While Tiger Woods had people fearing for his life on Tuesday, many of them are now wondering if and when he might play on the PGA Tour again.
The 45-year-old Woods was seriously injured when the SUV he was driving crossed the center divider and rolled end-over-end to about 30 yards off the road before settling on its left side at the bottom of a hill in Rancho Palos Verdes near Los Angeles.
Woods underwent surgery to repair two compound fractures and a shattered the ankle in his right leg, has lesser injuries to his left leg and numerous other bumps and bruises.
“He was fortunate to come out of this alive,” said Sheriff’s Deputy Carlos Gonzalez, a first responder to the scene. A woman who lives on top of the hill heard the crash, saw the vehicle and called authorities.
Woods was pried out of the front seat and transported to Harbor-UCLA Medical Center about six miles away in Torrance and underwent surgery shortly afterward.
On Wednesday, he was reported to be “awake, responsive and recovering,” according to a release from the Tiger Woods Foundation. He told authorities, he had “no recollection of what happened.”
Woods was driving a Genesis SUV, his courtesy car during the Genesis Invitational at Riviera Country Club in Pacific Palisades, of which he was the host, and on Monday he drove to a GolfTV shoot, directed by Peter Berg and featuring NBA star Dwayne Wade and actor David Spade.
Apparently, that’s where he was headed again.
Woods was already sidelined because of his fifth back surgery in December and during the telecast of the Genesis Invitational on Sunday he told Jim Nantz on CBS that he hoped to be ready for the Masters in April.
We know that won’t happen now.
Woods’ rehab and possible return already is being compared to NFL quarterback Alex Smith, who broke both the tibia and fibula in his right leg in 2018, needed 16 surgeries to fully repair his leg, had other life-threatening infections following surgeries and returned to the field last season.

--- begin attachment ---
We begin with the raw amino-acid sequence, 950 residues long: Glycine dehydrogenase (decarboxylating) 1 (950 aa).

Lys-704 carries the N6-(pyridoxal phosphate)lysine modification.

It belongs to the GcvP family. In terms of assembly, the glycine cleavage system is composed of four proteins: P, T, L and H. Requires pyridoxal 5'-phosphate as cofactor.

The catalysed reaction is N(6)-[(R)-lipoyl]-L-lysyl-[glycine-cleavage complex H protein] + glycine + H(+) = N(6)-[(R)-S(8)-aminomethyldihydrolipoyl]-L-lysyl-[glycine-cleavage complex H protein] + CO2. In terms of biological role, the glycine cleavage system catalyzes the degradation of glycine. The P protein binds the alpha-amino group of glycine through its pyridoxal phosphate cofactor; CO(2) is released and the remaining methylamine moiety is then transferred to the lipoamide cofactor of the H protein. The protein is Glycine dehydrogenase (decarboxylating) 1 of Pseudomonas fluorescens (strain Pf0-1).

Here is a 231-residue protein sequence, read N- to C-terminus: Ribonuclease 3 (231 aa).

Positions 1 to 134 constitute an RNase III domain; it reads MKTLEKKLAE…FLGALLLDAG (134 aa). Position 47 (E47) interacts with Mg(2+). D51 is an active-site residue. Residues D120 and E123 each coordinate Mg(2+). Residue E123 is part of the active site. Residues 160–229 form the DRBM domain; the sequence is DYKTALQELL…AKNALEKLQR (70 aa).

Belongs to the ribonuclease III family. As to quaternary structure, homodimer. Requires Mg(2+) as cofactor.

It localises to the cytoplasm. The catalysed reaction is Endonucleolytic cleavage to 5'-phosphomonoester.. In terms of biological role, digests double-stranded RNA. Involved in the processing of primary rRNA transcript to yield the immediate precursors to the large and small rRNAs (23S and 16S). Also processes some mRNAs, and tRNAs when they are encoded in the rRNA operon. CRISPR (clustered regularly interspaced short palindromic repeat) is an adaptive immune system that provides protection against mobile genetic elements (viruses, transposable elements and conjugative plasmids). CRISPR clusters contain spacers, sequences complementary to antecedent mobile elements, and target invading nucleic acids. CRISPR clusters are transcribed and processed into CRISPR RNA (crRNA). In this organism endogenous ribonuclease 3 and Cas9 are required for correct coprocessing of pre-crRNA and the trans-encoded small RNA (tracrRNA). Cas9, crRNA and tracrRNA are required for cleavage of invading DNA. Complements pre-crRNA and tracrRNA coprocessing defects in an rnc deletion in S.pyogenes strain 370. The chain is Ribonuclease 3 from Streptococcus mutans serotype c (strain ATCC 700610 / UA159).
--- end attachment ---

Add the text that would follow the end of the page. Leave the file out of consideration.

And golf great Ben Hogan, who sustained serious leg injuries when his Cadillac was smashed into head-on by a Greyhound bus in 1949 when he was 36. Hogan threw himself toward the passenger seat to protect his wife, Valerie, who wound up with minor injuries.
Hogan had a fractured collarbone, a double fracture of the pelvis, a broken ankle, and a chipped rib, plus a left eye swollen nearly shut.
Everyone figure Hogan was through as a golfer, but Valerie said: “Don’t believe a word of it. Ben will be himself again.”
Not exactly, because Hogan never played more than seven PGA Tour events in a season, but he did record 11 more victories in his career, including six of his nine major victories and completed the Career Grand Slam by winning the 1953 Open Championship at Prestwick Golf Club in South Ayrshire, Scotland.
Woods’ peers expect the same from him.
“A bit shocked, obviously,” U.S. Open champion Bryson DeChambeau said. “You don’t expect anything like that to happen. But from everything that I know about Tiger, I’m sure he’ll recover and he’ll do everything in his power to come back. I’m sure he will.
“He’s an amazing human being that has done incredible things. I have no doubt in my mind he’ll be back. Take him a little longer, I’m sure, but from my perspective he’s one of the most impressive human beings I’ve ever met and I think that he’ll come back just fine.”
Added Tony Finau: “We all know he’s a strong cookie physically, mentally, so if someone’s going to get through this, he will and be back for the better, I’m sure. My thoughts and prayers I’m sure, as all the players, I can speak on their behalf, are with Tiger.”
And Jon Rahm said: “As if his body hasn’t endured enough. Just hoping out of a bad situation, the best possible outcome, and I hope he can recover from it and we can see him on the golf course as early as possible.”
Even former presidents chipped in.
“Sending my prayers to @TigerWoods and his family tonight—here’s to a speedy recovery for the GOAT of golf. If we’ve learned anything over the years, it’s to never count Tiger out,” Barack Obama wrote in Twitter.
And Donald Trump told Fox News: “He’s gonna be back, I have no doubt about it. He’s gonna be back. … He’s overcome a lot. He’s had an incredible life and he’s going to continue to have an incredible life.
“But now he’ll recover from this. He’ll figure out a way.”
Woods has 82 PGA Tour victories, tying Sam Snead’s all-time record, and his 15 major titles are second to Jack Nicklaus’ 18.
The big question is, is this the end or not?